One of the video gaming industry’s major producers of content, the game publisher Electronic Arts, has been no stranger to controversy surrounding microtransactions in their videogames through the past couple of years. The release of the video game Star Wars Battlefront in 2015 was faced with a huge backlash from the gaming community regarding the launch of the game lacking a single-player experience and the overall disappointment with the amount of content the game offered, especially considering the game was priced at .
Despite that price tag being normal for a release from a major game publisher, it was also accompanied by a $50 season pass for future downloadable content, referred to as DLC, not included with the base game. According to an article on comicbook.com, the main EA studio head, Patrick Soderlund, stated “It was a conscious decision we made due to time and being able to launch the game side-by-side with the movie that came out to get the strongest possible impact.
As a result, it’s clear to see that the company released an unfinished video game with the intention of capitalizing on movie sales during the introduction of a new movie trilogy in the Star Wars franchise. After the controversy with this game, things were looking up for the gaming community once EA announced that the sequel game in 2017, Star Wars Battlefront 2, would feature no paid DLC passes and that all content after the game’s release would be free. This seemed too good to be true given EA’s track record of maximizing their profits at the cost of the consumer, and it turns out the consumers were right.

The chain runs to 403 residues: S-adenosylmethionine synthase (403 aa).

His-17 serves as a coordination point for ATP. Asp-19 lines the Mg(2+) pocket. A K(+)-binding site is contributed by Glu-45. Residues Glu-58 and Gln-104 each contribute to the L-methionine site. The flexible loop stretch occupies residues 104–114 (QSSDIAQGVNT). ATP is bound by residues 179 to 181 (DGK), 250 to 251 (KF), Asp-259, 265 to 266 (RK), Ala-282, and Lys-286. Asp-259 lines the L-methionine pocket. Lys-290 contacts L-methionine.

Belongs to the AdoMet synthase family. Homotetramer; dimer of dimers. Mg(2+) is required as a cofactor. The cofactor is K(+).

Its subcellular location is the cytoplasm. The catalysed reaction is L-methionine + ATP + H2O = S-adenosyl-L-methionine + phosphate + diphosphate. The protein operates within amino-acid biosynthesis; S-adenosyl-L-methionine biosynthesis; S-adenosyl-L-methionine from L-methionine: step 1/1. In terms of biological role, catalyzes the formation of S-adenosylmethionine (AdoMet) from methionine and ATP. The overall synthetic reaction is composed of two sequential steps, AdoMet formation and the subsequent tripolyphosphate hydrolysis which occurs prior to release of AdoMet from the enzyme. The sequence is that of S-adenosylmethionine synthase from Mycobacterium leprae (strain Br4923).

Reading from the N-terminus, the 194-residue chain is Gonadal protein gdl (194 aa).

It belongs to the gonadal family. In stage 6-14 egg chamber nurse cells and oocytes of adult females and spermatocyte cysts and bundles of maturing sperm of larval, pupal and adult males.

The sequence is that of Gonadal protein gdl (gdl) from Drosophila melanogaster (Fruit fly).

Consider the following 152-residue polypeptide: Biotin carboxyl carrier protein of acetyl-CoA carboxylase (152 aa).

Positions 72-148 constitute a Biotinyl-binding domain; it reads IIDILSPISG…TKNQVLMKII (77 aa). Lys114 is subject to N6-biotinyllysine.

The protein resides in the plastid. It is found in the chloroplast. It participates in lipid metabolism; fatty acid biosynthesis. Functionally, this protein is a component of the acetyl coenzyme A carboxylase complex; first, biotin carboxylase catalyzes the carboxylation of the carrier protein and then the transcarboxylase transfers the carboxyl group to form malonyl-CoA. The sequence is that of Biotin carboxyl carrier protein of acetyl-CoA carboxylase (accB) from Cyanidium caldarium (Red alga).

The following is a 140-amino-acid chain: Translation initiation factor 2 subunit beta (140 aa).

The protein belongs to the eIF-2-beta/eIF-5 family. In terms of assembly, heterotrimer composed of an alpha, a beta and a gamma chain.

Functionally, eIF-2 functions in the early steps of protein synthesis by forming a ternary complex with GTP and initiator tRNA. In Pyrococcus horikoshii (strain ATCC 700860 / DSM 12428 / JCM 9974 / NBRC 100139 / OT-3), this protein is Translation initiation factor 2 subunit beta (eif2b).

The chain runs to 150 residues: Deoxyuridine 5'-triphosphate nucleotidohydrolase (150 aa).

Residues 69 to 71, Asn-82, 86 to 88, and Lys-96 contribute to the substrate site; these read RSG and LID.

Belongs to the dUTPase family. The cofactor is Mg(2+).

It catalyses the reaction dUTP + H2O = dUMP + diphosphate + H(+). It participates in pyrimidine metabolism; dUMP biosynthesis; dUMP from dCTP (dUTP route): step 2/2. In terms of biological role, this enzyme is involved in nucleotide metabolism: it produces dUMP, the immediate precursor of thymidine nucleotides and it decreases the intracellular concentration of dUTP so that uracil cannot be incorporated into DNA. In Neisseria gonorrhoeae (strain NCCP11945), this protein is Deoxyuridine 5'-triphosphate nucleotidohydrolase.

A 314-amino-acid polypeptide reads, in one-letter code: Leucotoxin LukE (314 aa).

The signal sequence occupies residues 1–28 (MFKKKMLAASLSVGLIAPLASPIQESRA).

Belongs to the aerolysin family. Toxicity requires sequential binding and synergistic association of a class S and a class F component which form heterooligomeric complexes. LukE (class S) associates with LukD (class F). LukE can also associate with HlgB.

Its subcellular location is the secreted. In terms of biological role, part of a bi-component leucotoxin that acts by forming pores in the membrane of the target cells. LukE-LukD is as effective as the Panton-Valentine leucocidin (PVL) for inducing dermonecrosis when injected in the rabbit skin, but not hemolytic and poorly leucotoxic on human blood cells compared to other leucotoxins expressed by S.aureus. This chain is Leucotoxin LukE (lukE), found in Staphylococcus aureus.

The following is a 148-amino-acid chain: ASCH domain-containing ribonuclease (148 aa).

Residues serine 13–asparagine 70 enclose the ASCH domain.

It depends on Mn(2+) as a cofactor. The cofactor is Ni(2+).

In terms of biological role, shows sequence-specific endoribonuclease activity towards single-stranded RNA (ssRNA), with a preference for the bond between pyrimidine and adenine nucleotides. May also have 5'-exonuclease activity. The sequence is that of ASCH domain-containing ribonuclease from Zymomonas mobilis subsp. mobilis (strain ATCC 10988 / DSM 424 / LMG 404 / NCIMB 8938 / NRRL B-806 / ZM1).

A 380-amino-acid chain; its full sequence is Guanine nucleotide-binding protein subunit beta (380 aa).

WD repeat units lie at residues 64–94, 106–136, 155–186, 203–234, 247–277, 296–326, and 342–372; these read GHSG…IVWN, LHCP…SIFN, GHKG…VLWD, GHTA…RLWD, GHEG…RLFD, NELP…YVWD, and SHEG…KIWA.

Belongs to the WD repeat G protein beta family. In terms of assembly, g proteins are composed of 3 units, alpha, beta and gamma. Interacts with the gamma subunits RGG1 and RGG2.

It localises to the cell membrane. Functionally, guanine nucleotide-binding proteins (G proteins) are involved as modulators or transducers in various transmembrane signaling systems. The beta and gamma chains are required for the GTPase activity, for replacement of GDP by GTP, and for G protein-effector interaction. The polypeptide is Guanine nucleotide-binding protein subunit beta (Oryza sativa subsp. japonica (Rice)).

The launch of the game featured a vast array of content locked away behind “loot boxes” that could be unlocked through earning in-game currency or with purchasing the currency with real money.
This method of earning in-game content wouldn’t have sparked such controversy if the loot boxes only provided players with cosmetic items for their characters in game, however, EA placed item boosts, character upgrades, and additional hero characters behind the microtransaction paywall, making it an unfair playing field for those who couldn’t spend money to unlock these items. Also, it was an intentional struggle to earn these items naturally to urge players to spend money on these in-game items rather than earn them. For example, according to an article on the popular gaming website Kotaku, it would take an estimated 40 hours of gameplay to unlock popular hero characters such as either Darth Vader or Luke Skywalker.
Due to an extreme amount of outcry from fans of the franchise and due to poor sales in the first month of the game, EA had no choice but to pull microtransactions from the game to try to appease their audience. Cosmetic items as microtransactions were eventually added to the game, however at this point the trust for this company has been largely impacted from this large scandal. Overall, this poor utilization of microtransactions had a large negative impact on the sales for the game and resulted in Patrick Soderlund stepping down from his position in the company. It is unethical for a consumer to have to pay an initial fee for a game expecting to have access to all the content available in the game at launch, only to have upgrades and non-cosmetic items locked behind paywalls or a ridiculous amount of gameplay the average consumer is incapable of.